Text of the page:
Parkland: One year later

Fear lingers as safety progresses slow since Parkland shooting.

Feb. 14, marks a year of the tragedy at Marjory Stoneman Douglas High School. One that left 17 people dead and many families destroyed. Former student Nikolas Cruz pulled the fire alarm and opened fire on students and teachers with an AR-15.

Since then, measures have been taken to support the making of gun laws stricter and prevent an event like this to happen again. On Feb. 21, Parkland survivors, including Emma Gonzales, went to a town hall meeting in Sunrise, Florida with U.S. senator Marco Rubio, Bill Nelson, Rep. Ted Deutch and NRA spokesperson Dana Loesch. During the meeting, supporters talked about gun violence and NRA’s position on legal modifications to semi-automatic weapons. The students call for a ban on assault-style guns, and yet, nothing happened.

On March 24, the student-led March for Our Lives took place in Washington D.C. to advocate for stronger gun laws. Hashtags like #NeverAgain and #March4OurLives, fueled a wave of social media along with an increase of support.

New laws and bills were passed, varying from state to state; raising the minimum to purchase a gun to 21, banning bump stocks and expanding background checks.

Although there have been changes to prevent shootings, to some, these have not done enough.

“Some laws have passed to help the cause, which is amazing, but there have been over 20 school shootings since Parkland,” senior Avery Watson said. “It’s hard to feel that there is a difference because you turn on the news, and once again, there’s another shooting.”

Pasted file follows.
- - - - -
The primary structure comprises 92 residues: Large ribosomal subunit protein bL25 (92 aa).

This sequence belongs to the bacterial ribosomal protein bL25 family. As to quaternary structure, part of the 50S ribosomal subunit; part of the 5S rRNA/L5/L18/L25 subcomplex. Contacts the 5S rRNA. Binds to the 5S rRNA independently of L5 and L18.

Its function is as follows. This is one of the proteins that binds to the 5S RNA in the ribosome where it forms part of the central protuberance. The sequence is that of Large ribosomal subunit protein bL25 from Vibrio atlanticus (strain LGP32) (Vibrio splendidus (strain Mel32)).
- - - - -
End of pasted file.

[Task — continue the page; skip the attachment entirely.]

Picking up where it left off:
There have been 31 school shootings since Parkland. Of these 31 shootings, one took place in Santa Fe High School in Texas that took the life of 10 people. Other school shootings took place in Great Mills High School in Maryland and in Miami Northwestern Senior High School, both taking the lives of two people.

One year later, the fear still lingers in students, teachers and administrators. The fear of hiding under desks or behind bookshelves becomes real.

As a teacher and as a mother of two kids, English teacher Samantha Richardson sends her kids to school and teaches with a different attitude then before Parkland.

“I’m still fearful of another event happening, [therefore] I come into school more aware of my surroundings, I always monitor my students with their behavior and emotional levels,” Richardson said. “However, my biggest concern is as another sending my own kids to school, because every day I send them with a fear that something could happen.”

Like teachers, students come to school looking for warning signs or their nearest exits. They come to school every day with thought of “What if?” and “What would I do?” simulating the situation.

“I’m in school, a place where I’m supposed to learn, and I’m thinking of exits and items I could use to block the doors or defend myself with,” senior Valeria Rivera said. “I hate that I feel that I always have to think ‘What will I do?’”

School Resource Officer, David Attaway, along with teachers; aim to implement stricter rules to keep the school safe. With more door checks, regulated entry to the school and a “safe spot” corner in classrooms that is marked with red tape are adjustments made to prepare for situation like Parkland.

“We’re pretty forward thinking so we adjusted a few things, but we had so much in place already and we were far beyond than they were,” Attaway said. “Just awareness among our staff became a little better.”

Even with heightened awareness, the fact that it is one year since Parkland, the dangers bring worry to people and are still very real.

“When I saw ‘One Year Anniversary’ the shock of everything happening just hit me all over again,” Richardson said. “I can’t believe that a year has passed and we are still on the same page.”